Melanoma is one of the most aggressive tumors and, from the first moments, can lead to metastasis, which also occurs in an apparently chaotic manner with the involvement of many processes. Now, a group of Spanish researchers has managed to find an order to this chaos.
Specifically, scientists from the Melanoma Group of the National Center for Oncological Research (CNIO), led by Marisol Soengas, and in collaboration with the Hospital 12 de Octubre, have shown that metastatic processes do not occur through "independent mercenaries, but rather that they are coordinated by a general captain: the protein p62 ".
That is to say, that numerous processes involved in the metastasis of melanoma, which until now were believed to be independent of each other, have a global coordinator that is the aforementioned p62 protein.
According to this work, one of the proteins controlled by p62 is FERMT2, explains the CNIO a press release, in which it recalls that this had not been related before with metastasis in melanoma.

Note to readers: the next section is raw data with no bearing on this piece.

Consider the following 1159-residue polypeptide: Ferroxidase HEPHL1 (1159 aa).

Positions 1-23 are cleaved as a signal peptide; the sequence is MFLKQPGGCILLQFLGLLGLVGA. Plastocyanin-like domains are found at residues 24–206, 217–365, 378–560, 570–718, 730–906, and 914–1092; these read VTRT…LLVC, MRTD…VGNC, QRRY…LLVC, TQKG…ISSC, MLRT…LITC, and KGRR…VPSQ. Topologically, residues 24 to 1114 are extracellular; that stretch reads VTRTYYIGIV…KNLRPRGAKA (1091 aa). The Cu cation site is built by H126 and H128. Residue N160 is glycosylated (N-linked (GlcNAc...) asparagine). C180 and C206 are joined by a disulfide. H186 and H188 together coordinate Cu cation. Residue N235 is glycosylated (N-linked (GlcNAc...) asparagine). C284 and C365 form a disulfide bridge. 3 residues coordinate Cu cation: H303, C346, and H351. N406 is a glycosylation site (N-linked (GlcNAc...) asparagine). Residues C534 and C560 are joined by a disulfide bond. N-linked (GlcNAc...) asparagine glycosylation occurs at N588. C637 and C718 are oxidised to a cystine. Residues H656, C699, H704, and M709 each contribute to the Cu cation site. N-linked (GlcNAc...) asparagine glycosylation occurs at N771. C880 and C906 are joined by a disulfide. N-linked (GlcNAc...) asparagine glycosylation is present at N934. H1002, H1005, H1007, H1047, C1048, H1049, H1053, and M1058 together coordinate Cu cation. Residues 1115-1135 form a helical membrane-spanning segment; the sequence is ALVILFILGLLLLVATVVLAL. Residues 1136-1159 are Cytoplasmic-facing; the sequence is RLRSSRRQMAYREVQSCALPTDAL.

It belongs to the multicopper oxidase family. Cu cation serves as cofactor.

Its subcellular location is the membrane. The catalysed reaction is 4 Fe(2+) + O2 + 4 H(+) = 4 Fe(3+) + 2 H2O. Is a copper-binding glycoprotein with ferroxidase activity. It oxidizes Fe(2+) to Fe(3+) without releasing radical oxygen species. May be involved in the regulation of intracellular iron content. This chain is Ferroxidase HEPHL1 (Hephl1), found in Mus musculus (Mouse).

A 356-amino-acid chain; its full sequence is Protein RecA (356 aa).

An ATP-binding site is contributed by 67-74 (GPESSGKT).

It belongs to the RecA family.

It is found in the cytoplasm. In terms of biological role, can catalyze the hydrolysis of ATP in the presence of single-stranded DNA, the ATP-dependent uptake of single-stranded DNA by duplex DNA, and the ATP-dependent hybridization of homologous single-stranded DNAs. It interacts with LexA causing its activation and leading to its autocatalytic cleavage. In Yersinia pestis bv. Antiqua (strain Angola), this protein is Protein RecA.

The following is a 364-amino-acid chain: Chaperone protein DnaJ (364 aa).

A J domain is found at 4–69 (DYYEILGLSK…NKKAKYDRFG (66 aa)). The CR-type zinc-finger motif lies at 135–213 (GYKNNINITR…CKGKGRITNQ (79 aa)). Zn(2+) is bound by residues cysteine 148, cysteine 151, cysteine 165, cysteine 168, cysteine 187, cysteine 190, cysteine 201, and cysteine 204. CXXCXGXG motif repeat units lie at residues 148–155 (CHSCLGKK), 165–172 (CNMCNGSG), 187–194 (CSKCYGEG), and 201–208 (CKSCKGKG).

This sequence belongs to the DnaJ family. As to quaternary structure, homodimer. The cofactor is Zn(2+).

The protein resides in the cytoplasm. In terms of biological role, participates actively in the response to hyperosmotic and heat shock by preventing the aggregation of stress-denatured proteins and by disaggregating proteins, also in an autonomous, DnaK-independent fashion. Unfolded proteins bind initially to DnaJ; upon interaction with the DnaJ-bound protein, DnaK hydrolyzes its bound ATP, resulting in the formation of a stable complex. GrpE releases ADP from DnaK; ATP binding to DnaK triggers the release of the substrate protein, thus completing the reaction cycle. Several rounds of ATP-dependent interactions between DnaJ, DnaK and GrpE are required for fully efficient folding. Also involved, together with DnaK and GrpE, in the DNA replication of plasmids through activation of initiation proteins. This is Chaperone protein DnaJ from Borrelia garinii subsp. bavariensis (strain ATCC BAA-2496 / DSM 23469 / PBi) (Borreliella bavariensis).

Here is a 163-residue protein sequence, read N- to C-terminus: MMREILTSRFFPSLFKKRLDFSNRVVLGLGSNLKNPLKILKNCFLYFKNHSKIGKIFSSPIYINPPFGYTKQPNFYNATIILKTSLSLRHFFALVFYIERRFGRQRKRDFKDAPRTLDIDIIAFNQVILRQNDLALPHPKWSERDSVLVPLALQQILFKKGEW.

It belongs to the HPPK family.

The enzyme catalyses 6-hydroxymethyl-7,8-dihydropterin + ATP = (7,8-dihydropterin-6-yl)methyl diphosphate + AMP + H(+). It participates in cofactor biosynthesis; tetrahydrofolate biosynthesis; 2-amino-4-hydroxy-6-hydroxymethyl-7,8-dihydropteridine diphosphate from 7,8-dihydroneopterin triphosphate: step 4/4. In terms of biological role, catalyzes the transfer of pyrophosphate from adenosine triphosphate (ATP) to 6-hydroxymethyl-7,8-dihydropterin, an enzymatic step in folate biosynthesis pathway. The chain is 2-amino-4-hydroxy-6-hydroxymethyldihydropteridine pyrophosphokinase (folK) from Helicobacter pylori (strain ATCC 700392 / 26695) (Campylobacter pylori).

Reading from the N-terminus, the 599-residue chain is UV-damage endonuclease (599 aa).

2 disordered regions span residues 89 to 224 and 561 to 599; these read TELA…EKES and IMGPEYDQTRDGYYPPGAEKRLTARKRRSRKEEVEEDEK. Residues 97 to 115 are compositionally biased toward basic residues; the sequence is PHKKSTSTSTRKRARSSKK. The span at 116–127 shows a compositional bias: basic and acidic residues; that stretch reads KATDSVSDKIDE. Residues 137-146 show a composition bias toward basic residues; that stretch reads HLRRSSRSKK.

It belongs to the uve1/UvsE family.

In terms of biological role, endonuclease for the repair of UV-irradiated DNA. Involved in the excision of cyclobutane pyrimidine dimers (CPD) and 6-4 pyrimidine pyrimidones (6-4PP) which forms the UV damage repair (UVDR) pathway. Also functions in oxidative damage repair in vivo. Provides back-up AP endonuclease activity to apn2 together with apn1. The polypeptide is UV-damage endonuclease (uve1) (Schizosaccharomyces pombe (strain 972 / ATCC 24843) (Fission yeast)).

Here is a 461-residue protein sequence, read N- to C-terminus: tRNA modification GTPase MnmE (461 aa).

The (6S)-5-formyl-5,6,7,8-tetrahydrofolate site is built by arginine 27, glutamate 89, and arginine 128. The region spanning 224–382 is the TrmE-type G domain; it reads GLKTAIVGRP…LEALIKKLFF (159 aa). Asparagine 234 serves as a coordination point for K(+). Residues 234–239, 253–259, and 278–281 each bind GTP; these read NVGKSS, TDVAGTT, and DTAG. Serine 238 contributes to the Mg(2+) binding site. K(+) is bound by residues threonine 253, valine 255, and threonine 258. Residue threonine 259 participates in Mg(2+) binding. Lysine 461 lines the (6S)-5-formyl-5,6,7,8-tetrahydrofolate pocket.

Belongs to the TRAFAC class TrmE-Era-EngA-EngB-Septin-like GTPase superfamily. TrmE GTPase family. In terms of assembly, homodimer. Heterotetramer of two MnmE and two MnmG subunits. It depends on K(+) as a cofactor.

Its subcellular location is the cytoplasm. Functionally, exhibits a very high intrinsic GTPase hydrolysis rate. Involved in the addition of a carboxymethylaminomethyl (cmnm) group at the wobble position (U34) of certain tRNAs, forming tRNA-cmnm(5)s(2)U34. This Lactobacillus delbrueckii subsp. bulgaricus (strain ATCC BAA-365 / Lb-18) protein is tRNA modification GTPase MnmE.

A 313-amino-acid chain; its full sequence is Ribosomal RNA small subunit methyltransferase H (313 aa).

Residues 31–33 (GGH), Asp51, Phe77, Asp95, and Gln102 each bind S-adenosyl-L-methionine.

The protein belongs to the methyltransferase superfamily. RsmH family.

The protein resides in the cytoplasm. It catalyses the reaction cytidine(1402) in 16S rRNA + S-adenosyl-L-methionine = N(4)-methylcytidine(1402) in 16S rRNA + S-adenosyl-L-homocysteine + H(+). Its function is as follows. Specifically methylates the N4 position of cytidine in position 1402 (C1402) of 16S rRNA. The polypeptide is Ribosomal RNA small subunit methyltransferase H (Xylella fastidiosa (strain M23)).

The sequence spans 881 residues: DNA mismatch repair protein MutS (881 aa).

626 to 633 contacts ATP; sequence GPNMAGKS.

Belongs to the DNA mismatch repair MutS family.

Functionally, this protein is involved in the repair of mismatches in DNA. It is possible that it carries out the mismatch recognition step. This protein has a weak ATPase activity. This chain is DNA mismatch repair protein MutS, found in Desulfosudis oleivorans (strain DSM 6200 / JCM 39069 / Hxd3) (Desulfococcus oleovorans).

The work shows that both FERMT2 and p62 could become a prognostic marker of the evolution of the disease in patients.
"These important findings" have been chosen by the journal Cancer Cell to star on its cover of the January 2019 issue, according to the CNIO, which today reported on this work.
In order to reach their conclusions, the scientists carried out a complete study with the most advanced bioinformatic technologies and achieve a detailed characterization of p62 and all the processes in which it is involved in melanoma.
They analyzed the expression of the genes involved in these processes -transcriptomic-, the structure and function of proteins -proteomics- and the interactions that occur between them -interactomic-.
From this analysis, they concluded this "new and unexpected" function of p62: controlling the half-life of other proteins involved in melanoma metastasis.
In addition, the scientists endeavored to find out what other factors regulated by p62 could also affect patient survival.
Thus, they identified a new protein, FERMT2, that correlates with a worse prognosis of metastatic melanomas.
"For us, the pathologists, it was interesting to find that both p62 and FERMT2 are increased in samples of patients with melanoma metastasis, because until now we do not have good markers of tumor progression", summarizes José Luis Rodríguez-Peralto, Head of Service of Pathological Anatomy of Hospital 12 de Octubre in Madrid and co-author of this work.
In next steps, the scientists will try, among others, to validate the results in a greater number of biopsies.